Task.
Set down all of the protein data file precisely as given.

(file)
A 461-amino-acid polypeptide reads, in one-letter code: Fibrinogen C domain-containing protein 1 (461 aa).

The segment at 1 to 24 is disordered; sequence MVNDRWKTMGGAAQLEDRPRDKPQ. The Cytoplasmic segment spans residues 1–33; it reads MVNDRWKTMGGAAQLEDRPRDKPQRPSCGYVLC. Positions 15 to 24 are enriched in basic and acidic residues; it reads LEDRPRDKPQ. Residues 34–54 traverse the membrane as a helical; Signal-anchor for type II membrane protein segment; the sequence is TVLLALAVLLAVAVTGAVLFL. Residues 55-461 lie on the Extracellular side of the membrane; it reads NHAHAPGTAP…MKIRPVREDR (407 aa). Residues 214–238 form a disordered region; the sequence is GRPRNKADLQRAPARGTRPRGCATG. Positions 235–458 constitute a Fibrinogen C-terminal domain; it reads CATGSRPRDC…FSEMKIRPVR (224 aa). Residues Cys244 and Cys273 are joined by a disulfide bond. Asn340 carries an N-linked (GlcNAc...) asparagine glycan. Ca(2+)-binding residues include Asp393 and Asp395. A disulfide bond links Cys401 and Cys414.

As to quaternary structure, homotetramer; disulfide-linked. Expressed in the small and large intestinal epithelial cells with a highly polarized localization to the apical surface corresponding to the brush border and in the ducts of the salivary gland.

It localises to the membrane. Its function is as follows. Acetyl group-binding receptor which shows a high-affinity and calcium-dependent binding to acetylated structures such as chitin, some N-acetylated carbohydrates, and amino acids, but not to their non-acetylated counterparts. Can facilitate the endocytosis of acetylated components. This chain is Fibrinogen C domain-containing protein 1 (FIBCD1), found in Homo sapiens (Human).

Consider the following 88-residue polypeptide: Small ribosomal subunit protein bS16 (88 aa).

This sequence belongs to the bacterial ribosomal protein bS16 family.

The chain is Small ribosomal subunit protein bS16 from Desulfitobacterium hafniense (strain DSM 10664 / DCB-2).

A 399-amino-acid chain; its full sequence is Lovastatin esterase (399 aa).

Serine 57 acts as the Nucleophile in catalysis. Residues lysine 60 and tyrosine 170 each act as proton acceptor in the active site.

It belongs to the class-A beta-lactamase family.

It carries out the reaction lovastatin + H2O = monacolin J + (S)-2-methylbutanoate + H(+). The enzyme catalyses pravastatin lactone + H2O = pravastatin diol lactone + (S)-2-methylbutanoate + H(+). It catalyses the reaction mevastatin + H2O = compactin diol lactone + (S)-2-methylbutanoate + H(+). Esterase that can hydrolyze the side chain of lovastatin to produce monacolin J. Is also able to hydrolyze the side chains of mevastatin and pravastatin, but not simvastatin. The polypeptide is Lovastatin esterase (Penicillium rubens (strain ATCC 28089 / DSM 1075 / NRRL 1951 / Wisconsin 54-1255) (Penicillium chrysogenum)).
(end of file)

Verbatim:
A 461-amino-acid polypeptide reads, in one-letter code: Fibrinogen C domain-containing protein 1 (461 aa).

The segment at 1 to 24 is disordered; sequence MVNDRWKTMGGAAQLEDRPRDKPQ. The Cytoplasmic segment spans residues 1–33; it reads MVNDRWKTMGGAAQLEDRPRDKPQRPSCGYVLC. Positions 15 to 24 are enriched in basic and acidic residues; it reads LEDRPRDKPQ. Residues 34–54 traverse the membrane as a helical; Signal-anchor for type II membrane protein segment; the sequence is TVLLALAVLLAVAVTGAVLFL. Residues 55-461 lie on the Extracellular side of the membrane; it reads NHAHAPGTAP…MKIRPVREDR (407 aa). Residues 214–238 form a disordered region; the sequence is GRPRNKADLQRAPARGTRPRGCATG. Positions 235–458 constitute a Fibrinogen C-terminal domain; it reads CATGSRPRDC…FSEMKIRPVR (224 aa). Residues Cys244 and Cys273 are joined by a disulfide bond. Asn340 carries an N-linked (GlcNAc...) asparagine glycan. Ca(2+)-binding residues include Asp393 and Asp395. A disulfide bond links Cys401 and Cys414.

As to quaternary structure, homotetramer; disulfide-linked. Expressed in the small and large intestinal epithelial cells with a highly polarized localization to the apical surface corresponding to the brush border and in the ducts of the salivary gland.

It localises to the membrane. Its function is as follows. Acetyl group-binding receptor which shows a high-affinity and calcium-dependent binding to acetylated structures such as chitin, some N-acetylated carbohydrates, and amino acids, but not to their non-acetylated counterparts. Can facilitate the endocytosis of acetylated components. This chain is Fibrinogen C domain-containing protein 1 (FIBCD1), found in Homo sapiens (Human).

Consider the following 88-residue polypeptide: Small ribosomal subunit protein bS16 (88 aa).

This sequence belongs to the bacterial ribosomal protein bS16 family.

The chain is Small ribosomal subunit protein bS16 from Desulfitobacterium hafniense (strain DSM 10664 / DCB-2).

A 399-amino-acid chain; its full sequence is Lovastatin esterase (399 aa).

Serine 57 acts as the Nucleophile in catalysis. Residues lysine 60 and tyrosine 170 each act as proton acceptor in the active site.

It belongs to the class-A beta-lactamase family.

It carries out the reaction lovastatin + H2O = monacolin J + (S)-2-methylbutanoate + H(+). The enzyme catalyses pravastatin lactone + H2O = pravastatin diol lactone + (S)-2-methylbutanoate + H(+). It catalyses the reaction mevastatin + H2O = compactin diol lactone + (S)-2-methylbutanoate + H(+). Esterase that can hydrolyze the side chain of lovastatin to produce monacolin J. Is also able to hydrolyze the side chains of mevastatin and pravastatin, but not simvastatin. The polypeptide is Lovastatin esterase (Penicillium rubens (strain ATCC 28089 / DSM 1075 / NRRL 1951 / Wisconsin 54-1255) (Penicillium chrysogenum)).